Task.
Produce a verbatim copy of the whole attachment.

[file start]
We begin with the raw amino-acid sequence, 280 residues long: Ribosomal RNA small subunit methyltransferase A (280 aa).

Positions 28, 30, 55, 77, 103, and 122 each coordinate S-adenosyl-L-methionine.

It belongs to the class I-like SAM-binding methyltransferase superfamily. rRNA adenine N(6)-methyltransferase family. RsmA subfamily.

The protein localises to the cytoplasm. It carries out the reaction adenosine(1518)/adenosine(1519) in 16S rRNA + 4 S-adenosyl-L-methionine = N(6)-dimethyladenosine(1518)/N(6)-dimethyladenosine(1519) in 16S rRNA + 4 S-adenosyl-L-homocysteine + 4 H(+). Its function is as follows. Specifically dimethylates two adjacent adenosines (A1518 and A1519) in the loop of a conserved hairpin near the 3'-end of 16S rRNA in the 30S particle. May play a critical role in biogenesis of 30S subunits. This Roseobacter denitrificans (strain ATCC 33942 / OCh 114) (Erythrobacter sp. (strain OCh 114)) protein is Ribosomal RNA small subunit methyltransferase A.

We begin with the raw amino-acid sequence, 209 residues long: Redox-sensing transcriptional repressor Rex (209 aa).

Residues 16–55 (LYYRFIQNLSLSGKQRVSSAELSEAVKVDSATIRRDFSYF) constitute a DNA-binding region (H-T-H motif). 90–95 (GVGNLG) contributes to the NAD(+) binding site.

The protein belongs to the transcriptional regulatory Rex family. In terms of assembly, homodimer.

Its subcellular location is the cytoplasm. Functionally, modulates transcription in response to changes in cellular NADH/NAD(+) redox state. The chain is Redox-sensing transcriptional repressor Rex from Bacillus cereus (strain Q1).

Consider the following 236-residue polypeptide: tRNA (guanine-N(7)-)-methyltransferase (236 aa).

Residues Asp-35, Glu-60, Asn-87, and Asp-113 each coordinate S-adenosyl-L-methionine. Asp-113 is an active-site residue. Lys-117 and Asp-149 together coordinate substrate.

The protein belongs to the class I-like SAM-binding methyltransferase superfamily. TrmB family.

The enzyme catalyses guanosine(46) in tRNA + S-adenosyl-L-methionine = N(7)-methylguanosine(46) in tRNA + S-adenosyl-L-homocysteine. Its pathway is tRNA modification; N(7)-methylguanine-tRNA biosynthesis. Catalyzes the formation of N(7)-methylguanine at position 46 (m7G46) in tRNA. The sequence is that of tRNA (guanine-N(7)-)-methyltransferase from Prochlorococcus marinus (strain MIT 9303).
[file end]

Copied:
We begin with the raw amino-acid sequence, 280 residues long: Ribosomal RNA small subunit methyltransferase A (280 aa).

Positions 28, 30, 55, 77, 103, and 122 each coordinate S-adenosyl-L-methionine.

It belongs to the class I-like SAM-binding methyltransferase superfamily. rRNA adenine N(6)-methyltransferase family. RsmA subfamily.

The protein localises to the cytoplasm. It carries out the reaction adenosine(1518)/adenosine(1519) in 16S rRNA + 4 S-adenosyl-L-methionine = N(6)-dimethyladenosine(1518)/N(6)-dimethyladenosine(1519) in 16S rRNA + 4 S-adenosyl-L-homocysteine + 4 H(+). Its function is as follows. Specifically dimethylates two adjacent adenosines (A1518 and A1519) in the loop of a conserved hairpin near the 3'-end of 16S rRNA in the 30S particle. May play a critical role in biogenesis of 30S subunits. This Roseobacter denitrificans (strain ATCC 33942 / OCh 114) (Erythrobacter sp. (strain OCh 114)) protein is Ribosomal RNA small subunit methyltransferase A.

We begin with the raw amino-acid sequence, 209 residues long: Redox-sensing transcriptional repressor Rex (209 aa).

Residues 16–55 (LYYRFIQNLSLSGKQRVSSAELSEAVKVDSATIRRDFSYF) constitute a DNA-binding region (H-T-H motif). 90–95 (GVGNLG) contributes to the NAD(+) binding site.

The protein belongs to the transcriptional regulatory Rex family. In terms of assembly, homodimer.

Its subcellular location is the cytoplasm. Functionally, modulates transcription in response to changes in cellular NADH/NAD(+) redox state. The chain is Redox-sensing transcriptional repressor Rex from Bacillus cereus (strain Q1).

Consider the following 236-residue polypeptide: tRNA (guanine-N(7)-)-methyltransferase (236 aa).

Residues Asp-35, Glu-60, Asn-87, and Asp-113 each coordinate S-adenosyl-L-methionine. Asp-113 is an active-site residue. Lys-117 and Asp-149 together coordinate substrate.

The protein belongs to the class I-like SAM-binding methyltransferase superfamily. TrmB family.

The enzyme catalyses guanosine(46) in tRNA + S-adenosyl-L-methionine = N(7)-methylguanosine(46) in tRNA + S-adenosyl-L-homocysteine. Its pathway is tRNA modification; N(7)-methylguanine-tRNA biosynthesis. Catalyzes the formation of N(7)-methylguanine at position 46 (m7G46) in tRNA. The sequence is that of tRNA (guanine-N(7)-)-methyltransferase from Prochlorococcus marinus (strain MIT 9303).